Food is an integral part of Corsica’s cultural identity. This small French island in the Mediterranean sea is just off the coast of Provence and next to the Italian island of Sardinia.
So as you can imagine, the island’s food and drink reflects the many cultures that have passed through its shores over the centuries with influences of the Genoan, French, Italian, Catalan, Spanish, and Provençale cuisines.
With dried meats and seafoods being considered traditional Corsican specialties, this blend of Mediterranean and traditional French cuisine is unique in France. You may be able to find some of this dishes on the mainland, especially in nearby Provence, but for the true experience, there is nothing like spending a few days on the L’Île de Beauté (meaning “the Isle of Beauty”) as it is nicknamed.
So from Bastia to Ajaccio, if you are a foodie on a trip to this part of France, be prepared to eat and drink your way through Corsica. Bon appétit!
1. Figatellu and other Charcuterie
The island of Corsica is very famous for its dried meats, the most famous type which has to be the figatellu (or the plural “figatelli”). It is a dry sausage composed mainly of pork meat and liver.
All over Corsica and in the south of France, you will find the figatelli added to dishes like pizza, pasta, or salads. Other popular charcuterie meats from Corsica include:
- le lonzu – salted, smoked, and peppered pork fillet
- la coppa – charcuterie made from pork loin
- le prisuttu – cured ham
- saucisson sec – dried sausage
- la panzetta – type of bacon
- la bulagna – triangular shaped ham, similar to bacon. Pork throat dried with salt.
- la valetta – pork cheek
- boudin – dried blood sausage
- fromage de tête – meaning “head cheese”, but actually made from seasoned pigs’ brains
Being an island, seafood is part of the culture in Corsica. You will find a variety of seafood on restaurant menus across the island, such as red mullet (rouget), sea bass (loup de mer) and lobster (langoustine).
Oysters (huitres) are also very popular. Most dishes are served with simply, baked or boiled, with a sauce on the side.
3. Vin de Corse
Each region of France has its own wine, and Corsica is no different. Vin de Corse AOC is a protected appellation of Corsican wines that covers around 45% of the local wine production.
Red and rosé wines here must include at least a 50% composition of Nielluccio, Sciacarello and Grenache grapes. The white wines are composed primarily of Vermentino grapes. You can read more about picking a French wine bottle here.
4. Civet de sanglier (Wild boar)
The typical signature dish of the Corsicans is the sanglier, meaning wild boar in English.
It is a slow-cooked stew, similar the beef bourguignon with the boar, mixed with vegetables like onions, carrots, garlic, and chestnuts, along with eau de vie alcohol and red wine.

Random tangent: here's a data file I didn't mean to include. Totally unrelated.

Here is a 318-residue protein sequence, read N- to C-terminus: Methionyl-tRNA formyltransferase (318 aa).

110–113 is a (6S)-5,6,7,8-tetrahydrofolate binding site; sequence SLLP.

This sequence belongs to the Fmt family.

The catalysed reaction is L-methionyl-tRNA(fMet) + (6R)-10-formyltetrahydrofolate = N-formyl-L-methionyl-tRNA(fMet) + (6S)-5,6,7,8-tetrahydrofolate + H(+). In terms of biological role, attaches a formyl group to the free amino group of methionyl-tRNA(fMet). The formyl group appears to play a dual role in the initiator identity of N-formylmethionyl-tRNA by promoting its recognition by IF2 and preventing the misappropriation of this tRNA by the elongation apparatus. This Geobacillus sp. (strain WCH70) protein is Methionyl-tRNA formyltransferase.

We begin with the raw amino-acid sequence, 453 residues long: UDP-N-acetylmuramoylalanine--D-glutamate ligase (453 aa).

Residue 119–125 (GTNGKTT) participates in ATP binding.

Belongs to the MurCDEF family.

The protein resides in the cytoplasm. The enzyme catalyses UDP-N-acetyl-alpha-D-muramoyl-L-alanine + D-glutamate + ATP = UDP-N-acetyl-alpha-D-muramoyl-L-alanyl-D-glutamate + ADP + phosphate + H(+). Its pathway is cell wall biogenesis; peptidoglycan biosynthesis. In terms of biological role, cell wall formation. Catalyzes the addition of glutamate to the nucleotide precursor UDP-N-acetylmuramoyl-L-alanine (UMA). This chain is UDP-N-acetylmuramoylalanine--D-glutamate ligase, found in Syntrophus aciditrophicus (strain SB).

The red wines used in traditional civet de sanglier recipe are usually full-bodied ones from Corsica, Côtes du Rhône, Châteauneuf-du-Pape, Bordeaux, or Burgundy. The stew is usually slow-cooked for at least 24 hours before being served.
5. Brousse and other cheeses
Brousse cheese comes from the Provençale/Corsican appelation brousso and is a white and lumpy whey cheese made of whey from cow, sheep or goat milk.
It is used in several recipes like the starter courgette à la farcie (stuffed zucchini boats) or the corsican dessert the fiadone (more on that later).
Now, brousse is very easy to find across France, so even if you don’t make it to Corsica, you can still try this lovely cheese, even with a simple baguette.
Other popular cheeses from Corsica include:
- Tommette de Chèvre – a goat cheese
- Niulincu – a soft cheese made from sheep’s milk
- Corsu Vecchiu – a semi-hard sheep milk cheese.
- Casgiu merzu – a traditional sheep milk cheese that contains live insect larvae (maggots). Very similar to neighboring Sardinia’s famous “rotting cheese,” the casu marzu.
6. Veau aux olives (Veal with olives)
Like the civet de sanglier, the veau aux olives is also a stew, this time with veal and olives. It is however not cooked as long as the boar, as veal is much less gamey and only requires a couple of hours.
It is usually cooked with tomato concentrate, flour, salt, pepper, lardons, and spices.
7. Fiadone tarte
The fiadone is a Corsican tarte made normally with the brousse or ricotta cheese, grated coconut, a hint of lemon and vanilla.
It is normally very light and fluffy and goes down well on a hot summer’s day, which is why you find it typically in the South of France.
8. Châtaigne corse (chestnuts)
Châtaigne, meaning chestnuts in English, is widely grown on the island, so many local dishes actually include chestnut flour, rather than regular wheat or corn flour.
Known as farine de châtaigne corse, chestnut flour is used in dishes like the fiadone, or the fritelle which is a beignet pastry from Corsica.
A ratafia is a sweet alcoholic drink, obtained by infusing and extracting the flavors of plants, fruits, or nuts in an alcohol. It is made in other regions of France as well as Corsica, including in Champagne and Burgundy.
In Corsica, ratafia can be made from clementine, orange, lemon, cherry, peach, plum, grape, chestnut, walnut, bitter almond, fig, etc.
For nuts, they will first be removed from any shells, softened in boiling water and then dried. Fresh fruit is usually pealed and then cut into pieces.
It will be covered with sugar, brandy, a little water, in their tightly sealed container, and left for months, if not years. The result is a lusciously sweet liquor that is served cool as a digestif or an apéritif. You can try a bottle of ratafia here.
If you enjoyed that article, you may enjoy reading more about other traditional French foods and drinks. A bientôt!